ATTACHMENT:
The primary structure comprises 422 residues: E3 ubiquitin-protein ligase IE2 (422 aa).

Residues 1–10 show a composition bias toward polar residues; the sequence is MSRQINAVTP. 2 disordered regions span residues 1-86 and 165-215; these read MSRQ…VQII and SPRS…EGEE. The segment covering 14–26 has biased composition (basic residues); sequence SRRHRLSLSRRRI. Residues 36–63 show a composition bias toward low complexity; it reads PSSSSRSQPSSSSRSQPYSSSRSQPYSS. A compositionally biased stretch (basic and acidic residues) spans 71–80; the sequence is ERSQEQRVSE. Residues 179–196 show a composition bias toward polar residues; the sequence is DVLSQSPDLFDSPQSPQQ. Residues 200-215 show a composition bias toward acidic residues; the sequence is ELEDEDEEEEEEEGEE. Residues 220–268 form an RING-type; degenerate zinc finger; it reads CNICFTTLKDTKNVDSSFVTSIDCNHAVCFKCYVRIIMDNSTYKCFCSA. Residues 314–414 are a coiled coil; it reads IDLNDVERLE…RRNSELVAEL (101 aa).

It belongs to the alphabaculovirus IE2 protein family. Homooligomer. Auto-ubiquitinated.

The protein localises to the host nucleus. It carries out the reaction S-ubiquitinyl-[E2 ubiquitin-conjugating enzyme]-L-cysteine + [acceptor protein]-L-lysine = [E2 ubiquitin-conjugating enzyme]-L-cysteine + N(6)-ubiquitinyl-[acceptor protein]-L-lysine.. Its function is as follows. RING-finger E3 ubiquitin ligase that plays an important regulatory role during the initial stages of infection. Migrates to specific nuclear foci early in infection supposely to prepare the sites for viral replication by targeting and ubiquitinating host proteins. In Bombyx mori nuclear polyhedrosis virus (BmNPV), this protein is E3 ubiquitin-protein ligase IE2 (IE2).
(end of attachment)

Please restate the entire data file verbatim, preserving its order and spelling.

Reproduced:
The primary structure comprises 422 residues: E3 ubiquitin-protein ligase IE2 (422 aa).

Residues 1–10 show a composition bias toward polar residues; the sequence is MSRQINAVTP. 2 disordered regions span residues 1-86 and 165-215; these read MSRQ…VQII and SPRS…EGEE. The segment covering 14–26 has biased composition (basic residues); sequence SRRHRLSLSRRRI. Residues 36–63 show a composition bias toward low complexity; it reads PSSSSRSQPSSSSRSQPYSSSRSQPYSS. A compositionally biased stretch (basic and acidic residues) spans 71–80; the sequence is ERSQEQRVSE. Residues 179–196 show a composition bias toward polar residues; the sequence is DVLSQSPDLFDSPQSPQQ. Residues 200-215 show a composition bias toward acidic residues; the sequence is ELEDEDEEEEEEEGEE. Residues 220–268 form an RING-type; degenerate zinc finger; it reads CNICFTTLKDTKNVDSSFVTSIDCNHAVCFKCYVRIIMDNSTYKCFCSA. Residues 314–414 are a coiled coil; it reads IDLNDVERLE…RRNSELVAEL (101 aa).

It belongs to the alphabaculovirus IE2 protein family. Homooligomer. Auto-ubiquitinated.

The protein localises to the host nucleus. It carries out the reaction S-ubiquitinyl-[E2 ubiquitin-conjugating enzyme]-L-cysteine + [acceptor protein]-L-lysine = [E2 ubiquitin-conjugating enzyme]-L-cysteine + N(6)-ubiquitinyl-[acceptor protein]-L-lysine.. Its function is as follows. RING-finger E3 ubiquitin ligase that plays an important regulatory role during the initial stages of infection. Migrates to specific nuclear foci early in infection supposely to prepare the sites for viral replication by targeting and ubiquitinating host proteins. In Bombyx mori nuclear polyhedrosis virus (BmNPV), this protein is E3 ubiquitin-protein ligase IE2 (IE2).